If Pat Robertson and Ted Haggard and all those other televangelists weren’t around, it might be a little harder to laugh at Christianity, but if they weren’t around it’s not like all of us would start praising Jesus all of a sudden. It’s easy to point out the hypocrisy; it shows that Christianity isn’t even good at the one thing it’s supposed to be good at doing, y’know: Making you a better person. Y’know, Christianity, you had one job, and you failed.

But we’re not atheists because a lot of Christians are unable to live up to some ridiculously high standard. To paraphrase my friend Neil Carter, no atheists have ever argued that we would believe in the divinity of Jesus if only Christians lived more biblically. We’re atheists because Christian doctrine just doesn’t make sense. And neither does the doctrine of any other religion, for that matter. We’re atheists because all the evidence points away from faith.

Because snakes don’t talk. Because humans aren’t inherently bad just because a woman had the nerve to acquire some knowledge. Because the world wasn’t created for our benefit—no, we’re lucky to be here. Because the world wasn’t created in six days, no matter how long you think those days actually were. Because living your life according to a single book is a horrible idea. Because if the stories from the bible happened today—if someone said they rose from the dead, or a virgin said she just gave birth—we would dismiss it in a heartbeat, or we would look for the loopholes. Just because something took place “a long time ago” doesn’t mean it actually happened.

Because no one else can die for your sins and take responsibility for your actions. That’s on you. Because prayer is a placebo and no one is listening. Because we have free will and God doesn’t know what our future holds. Because the Christian God’s “unconditional love” has a hell of a lot of conditions.

So stop with the lie that Christians who behave badly are giving the faith a bad name. No; it’s your beliefs that are giving your faith a bad name. You just aren’t helping. Sometimes the problem isn’t the users; the problem is the product. If you want us to take you more seriously, then just stop believing silly things. It’s as simple as that.

But you being nice isn’t gonna make us stop thinking critically.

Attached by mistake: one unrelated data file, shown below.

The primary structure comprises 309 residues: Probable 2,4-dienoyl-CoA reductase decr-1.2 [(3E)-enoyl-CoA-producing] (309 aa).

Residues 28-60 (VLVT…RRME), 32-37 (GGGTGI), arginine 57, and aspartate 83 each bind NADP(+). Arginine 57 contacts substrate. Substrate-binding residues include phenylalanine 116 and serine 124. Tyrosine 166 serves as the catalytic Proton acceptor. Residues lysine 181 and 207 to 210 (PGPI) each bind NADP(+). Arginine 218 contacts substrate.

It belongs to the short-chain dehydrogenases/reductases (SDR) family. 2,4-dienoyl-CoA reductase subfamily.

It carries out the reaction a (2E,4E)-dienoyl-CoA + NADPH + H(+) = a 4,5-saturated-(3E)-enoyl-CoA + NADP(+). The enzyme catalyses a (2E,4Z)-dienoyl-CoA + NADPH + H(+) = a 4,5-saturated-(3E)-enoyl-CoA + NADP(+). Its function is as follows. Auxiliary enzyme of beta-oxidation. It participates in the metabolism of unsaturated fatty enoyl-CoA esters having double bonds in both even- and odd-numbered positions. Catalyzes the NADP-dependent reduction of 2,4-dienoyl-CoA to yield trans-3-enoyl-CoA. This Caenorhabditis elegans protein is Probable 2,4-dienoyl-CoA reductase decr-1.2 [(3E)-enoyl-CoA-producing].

That’s been my experience whenever I’ve talked with nontheists. Try it yourself sometime. You’ll find the first thing they object to isn’t how Christians misbehave. Oh it might, if some of our bad behavior made recent news. But usually what they go on about is some Christian belief they can’t accept. Like young-earth creationism. Like virgins giving birth. Like resurrection. Like the miracle stories in the bible. Or like the commands which strike them as ludicrous or way too harsh, or the straight-up genocide in Joshua and Judges.

Nontheists have had no God-experiences—or have, but simply haven’t found ’em convincing enough. So it stands to reason they have serious doubts about God’s activity.

Same as I have had no Zeus-experiences! I don’t believe in the Greek thunder god Zeus for the very same reasons nontheists don’t believe in Jehovah: I’ve had no interactions with that god, don’t think he exists, don’t believe the Iliad or the myths, and think his worshippers are nuts. You probably believe the very same way. Now, if any of us ever had a real live Zeus-experience, we’d probably rethink everything… although if we believe in Jesus strongly enough, we’d likely figure “Zeus” is some demon pretending to be a god. Nontheists don’t believe in demons either, so such an experience would upend their whole belief system, whereas ours would just require a little adjustment.

But there’s the core issue right there: People won’t believe when they simply don’t find it believable. Give ’em all the clever arguments you can muster, but they just won’t work.

It’s why I keep saying we’ve gotta quit with the arguments and introduce them to God himself. He’s gotta give ’em a God-experience. He’s gotta make them doubt their doubts. Till then, we need to quit misdiagnosing and mistreating the problem.